It doesn’t matter if you believe climate change is a natural or a human-made occurrence. Over the past five decades, the total number of weather-related disasters has multiplied by five times.
The only good news from that data is that fewer deaths have occurred while the number of droughts, floods, and storms has increased.
Although better reporting could be partially responsible for the data increase, over 11,000 weather-related disasters occurred between 1970 to 2019. Two million people lost their lives, with over $3.6 trillion in damage requiring repair.
More than 90% of the deaths have happened in the developing world.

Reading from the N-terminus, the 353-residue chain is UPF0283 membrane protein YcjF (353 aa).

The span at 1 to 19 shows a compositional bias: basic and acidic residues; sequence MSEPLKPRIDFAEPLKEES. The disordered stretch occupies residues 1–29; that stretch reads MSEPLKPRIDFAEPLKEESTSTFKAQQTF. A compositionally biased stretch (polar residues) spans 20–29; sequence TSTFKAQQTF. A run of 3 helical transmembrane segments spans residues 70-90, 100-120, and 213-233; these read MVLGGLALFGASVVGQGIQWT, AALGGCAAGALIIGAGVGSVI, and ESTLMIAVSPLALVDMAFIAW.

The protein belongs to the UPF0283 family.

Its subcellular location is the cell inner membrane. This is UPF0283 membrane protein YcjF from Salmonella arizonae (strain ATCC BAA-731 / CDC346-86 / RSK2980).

Droughts Are the Most Significant Weather Problem We Face
The biggest killer from adverse weather events is drought. It’s responsible for over 650,000 deaths.
At the other end of the scale, extreme temperature events have taken almost 56,000 lives during the study period.
Although the number of deaths has gone down, so has the total number of recorded disasters. A steady increase happened up through 2009, but the next decade showed a decrease. That means a message of hope is out there within the stark statistics.
That’s not to say the costs of climate change are decreasing. In 2017, three hurricanes accounted for 35% of the total losses from the ten worst disasters from 1970 to 2019.
With only half of today’s countries having access to multi-hazard early warning systems, we must expand this technology to help people stay safe. International cooperation is also required to ensure that the people and families displaced by weather events can find a new place to call home.